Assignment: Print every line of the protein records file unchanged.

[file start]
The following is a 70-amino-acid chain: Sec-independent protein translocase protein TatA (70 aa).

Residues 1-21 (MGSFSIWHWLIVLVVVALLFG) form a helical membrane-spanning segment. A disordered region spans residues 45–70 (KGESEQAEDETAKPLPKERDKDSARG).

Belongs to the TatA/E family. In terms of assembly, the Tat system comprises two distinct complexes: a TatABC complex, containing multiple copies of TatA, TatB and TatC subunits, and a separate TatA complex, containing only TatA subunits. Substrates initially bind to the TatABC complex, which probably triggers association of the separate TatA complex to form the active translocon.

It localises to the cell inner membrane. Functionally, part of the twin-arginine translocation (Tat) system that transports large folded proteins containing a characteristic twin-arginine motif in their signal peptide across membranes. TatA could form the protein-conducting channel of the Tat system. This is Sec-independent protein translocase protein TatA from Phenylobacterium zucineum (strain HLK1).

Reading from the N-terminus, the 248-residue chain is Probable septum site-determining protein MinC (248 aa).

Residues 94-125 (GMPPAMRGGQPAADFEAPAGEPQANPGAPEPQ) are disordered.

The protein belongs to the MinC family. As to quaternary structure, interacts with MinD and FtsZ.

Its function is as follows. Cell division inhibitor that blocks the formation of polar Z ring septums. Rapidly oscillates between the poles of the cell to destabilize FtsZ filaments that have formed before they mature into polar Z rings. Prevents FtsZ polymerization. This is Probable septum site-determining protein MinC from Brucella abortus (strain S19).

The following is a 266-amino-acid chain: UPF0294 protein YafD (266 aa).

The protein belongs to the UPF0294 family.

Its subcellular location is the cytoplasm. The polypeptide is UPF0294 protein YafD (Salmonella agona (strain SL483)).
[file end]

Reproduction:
The following is a 70-amino-acid chain: Sec-independent protein translocase protein TatA (70 aa).

Residues 1-21 (MGSFSIWHWLIVLVVVALLFG) form a helical membrane-spanning segment. A disordered region spans residues 45–70 (KGESEQAEDETAKPLPKERDKDSARG).

Belongs to the TatA/E family. In terms of assembly, the Tat system comprises two distinct complexes: a TatABC complex, containing multiple copies of TatA, TatB and TatC subunits, and a separate TatA complex, containing only TatA subunits. Substrates initially bind to the TatABC complex, which probably triggers association of the separate TatA complex to form the active translocon.

It localises to the cell inner membrane. Functionally, part of the twin-arginine translocation (Tat) system that transports large folded proteins containing a characteristic twin-arginine motif in their signal peptide across membranes. TatA could form the protein-conducting channel of the Tat system. This is Sec-independent protein translocase protein TatA from Phenylobacterium zucineum (strain HLK1).

Reading from the N-terminus, the 248-residue chain is Probable septum site-determining protein MinC (248 aa).

Residues 94-125 (GMPPAMRGGQPAADFEAPAGEPQANPGAPEPQ) are disordered.

The protein belongs to the MinC family. As to quaternary structure, interacts with MinD and FtsZ.

Its function is as follows. Cell division inhibitor that blocks the formation of polar Z ring septums. Rapidly oscillates between the poles of the cell to destabilize FtsZ filaments that have formed before they mature into polar Z rings. Prevents FtsZ polymerization. This is Probable septum site-determining protein MinC from Brucella abortus (strain S19).

The following is a 266-amino-acid chain: UPF0294 protein YafD (266 aa).

The protein belongs to the UPF0294 family.

Its subcellular location is the cytoplasm. The polypeptide is UPF0294 protein YafD (Salmonella agona (strain SL483)).